LinkedIn has more than 610 million users in more than 200 countries and territories worldwide. Most business professionals have a profile on LinkedIn. The reason? Because 60% of recruiters are more engaged with LinkedIn than other recruiting sites. So, if you’re looking for a new opportunity or you just want to keep your options open, LinkedIn is the place to be.
One of the ways to enhance your LinkedIn profile is with recommendations — one of two different types of recognition you can provide on LinkedIn.
- Endorsements are a way for LinkedIn connections to recognize people for their skills and expertise.
- Recommendations are a way for a colleague or business partner to recognize or commend a connection.
The way to get good recommendations is learning how to give them. You’re not required to write a recommendation for someone who leaves one on your profile, but it can help you get recommendations and stay in touch with colleagues. Here’s how to do it:
- Decide what you want to acknowledge. The first question to ask yourself is, “Should I give an endorsement or write a recommendation?” This will help you figure out where you to focus your efforts. Remember, recommendations and endorsements are not the same thing.
- If this recommendation is for a current or former employee, make sure you know your company’s policy. Organizations have policies about providing recommendations. Review your company handbook or speak with human resources about what you can say and do. Your company may be fine with endorsements, but not with recommendations.
- Check out LinkedIn’s Help page about recommendations. Before you post something on the internet, read LinkedIn’s rules. Specifically check out the sections about editing or deleting a recommendation. You might not write a recommendation thinking you’ll later want to change it, but it’s good information to know.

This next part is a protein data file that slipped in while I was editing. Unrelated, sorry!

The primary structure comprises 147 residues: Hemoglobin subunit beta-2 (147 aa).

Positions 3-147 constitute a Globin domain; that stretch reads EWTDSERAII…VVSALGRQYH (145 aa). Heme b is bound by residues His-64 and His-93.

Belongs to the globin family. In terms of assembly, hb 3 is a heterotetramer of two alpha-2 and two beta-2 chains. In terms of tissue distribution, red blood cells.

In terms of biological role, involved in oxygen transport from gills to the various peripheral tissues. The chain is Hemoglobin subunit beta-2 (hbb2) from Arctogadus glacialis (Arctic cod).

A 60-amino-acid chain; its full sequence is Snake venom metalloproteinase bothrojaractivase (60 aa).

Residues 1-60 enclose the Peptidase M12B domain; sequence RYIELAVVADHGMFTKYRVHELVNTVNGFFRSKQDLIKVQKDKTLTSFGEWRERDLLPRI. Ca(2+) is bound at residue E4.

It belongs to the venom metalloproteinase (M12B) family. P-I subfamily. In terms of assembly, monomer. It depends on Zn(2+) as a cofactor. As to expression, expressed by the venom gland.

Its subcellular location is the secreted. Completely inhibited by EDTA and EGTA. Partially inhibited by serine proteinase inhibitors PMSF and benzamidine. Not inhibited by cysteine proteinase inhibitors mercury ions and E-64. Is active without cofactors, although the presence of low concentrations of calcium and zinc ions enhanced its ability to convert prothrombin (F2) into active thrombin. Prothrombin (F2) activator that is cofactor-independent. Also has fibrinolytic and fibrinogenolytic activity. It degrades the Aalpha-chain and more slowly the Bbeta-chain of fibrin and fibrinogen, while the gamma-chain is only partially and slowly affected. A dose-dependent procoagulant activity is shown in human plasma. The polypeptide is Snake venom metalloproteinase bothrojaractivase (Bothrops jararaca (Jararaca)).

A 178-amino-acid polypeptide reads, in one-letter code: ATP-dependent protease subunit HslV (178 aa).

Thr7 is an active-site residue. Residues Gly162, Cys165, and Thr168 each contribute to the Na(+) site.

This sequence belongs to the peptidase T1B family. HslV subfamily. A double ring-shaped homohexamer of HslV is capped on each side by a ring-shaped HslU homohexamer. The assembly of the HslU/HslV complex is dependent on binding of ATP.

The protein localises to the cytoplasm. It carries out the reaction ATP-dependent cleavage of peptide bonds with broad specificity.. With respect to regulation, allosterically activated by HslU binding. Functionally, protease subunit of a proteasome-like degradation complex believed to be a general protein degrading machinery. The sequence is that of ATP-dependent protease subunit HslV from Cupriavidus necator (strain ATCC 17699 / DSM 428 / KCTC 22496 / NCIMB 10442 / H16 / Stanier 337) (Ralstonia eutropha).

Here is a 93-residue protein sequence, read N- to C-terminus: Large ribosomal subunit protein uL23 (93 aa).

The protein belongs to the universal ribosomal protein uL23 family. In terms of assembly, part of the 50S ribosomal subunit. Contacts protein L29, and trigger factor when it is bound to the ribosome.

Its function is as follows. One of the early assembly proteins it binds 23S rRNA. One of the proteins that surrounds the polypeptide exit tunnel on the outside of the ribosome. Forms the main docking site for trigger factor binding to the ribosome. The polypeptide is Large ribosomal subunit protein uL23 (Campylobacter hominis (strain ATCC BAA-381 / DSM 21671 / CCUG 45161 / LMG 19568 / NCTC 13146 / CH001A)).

- Use your own writing style. There are zillions of LinkedIn recommendation templates on the internet. They can provide some creative inspiration, but the key to writing a good recommendation is to sound like you wrote it. The recommendation will come across as being more authentic.
- Describe your relationship. Context matters. Put yourself in the reader’s shoes. One of the first things readers want to know is how you worked with the person you are recommending. It sets the stage for the next part of your recommendation.
- Focus on one thing. There’s a 3,000-character limit on the length of a recommendation. That should be more than enough characters to get your point across, but keep in mind you want people to actually read it. Staying focused on one key trait or skill will encourage you to be succinct. And it will help the person you’re writing the recommendation for.
- Share a result. If you’re struggling to identify “just one thing” to include in your recommendation, consider this: Whatever that “one thing” is, you should be able to back it up with a result. For example, if you’re writing a recommendation for a manager who did a fantastic job building teamwork, you can add the person “was recognized with the company’s first teamwork award” or “had the lowest turnover in the company.”
LinkedIn remains the top professional network in today’s business world. Recruiters are looking at profiles all the time. One way to have someone’s profile stand out is with recommendations. Whether you decide to write a recommendation on your own, or a colleague asks you to, it’s a big responsibility and you want to do a good job.
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